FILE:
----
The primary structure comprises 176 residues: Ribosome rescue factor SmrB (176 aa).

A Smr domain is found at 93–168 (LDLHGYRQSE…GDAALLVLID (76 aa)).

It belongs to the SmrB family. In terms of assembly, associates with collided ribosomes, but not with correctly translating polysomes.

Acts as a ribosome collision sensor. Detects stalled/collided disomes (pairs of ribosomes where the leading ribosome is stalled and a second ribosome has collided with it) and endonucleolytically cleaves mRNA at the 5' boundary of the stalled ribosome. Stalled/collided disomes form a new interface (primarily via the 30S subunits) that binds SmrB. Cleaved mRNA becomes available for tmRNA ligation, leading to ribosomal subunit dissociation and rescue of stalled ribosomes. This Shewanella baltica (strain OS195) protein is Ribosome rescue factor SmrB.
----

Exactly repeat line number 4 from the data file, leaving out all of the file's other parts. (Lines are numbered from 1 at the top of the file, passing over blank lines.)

Acts as a ribosome collision sensor. Detects stalled/collided disomes (pairs of ribosomes where the leading ribosome is stalled and a second ribosome has collided with it) and endonucleolytically cleaves mRNA at the 5' boundary of the stalled ribosome. Stalled/collided disomes form a new interface (primarily via the 30S subunits) that binds SmrB. Cleaved mRNA becomes available for tmRNA ligation, leading to ribosomal subunit dissociation and rescue of stalled ribosomes. This Shewanella baltica (strain OS195) protein is Ribosome rescue factor SmrB.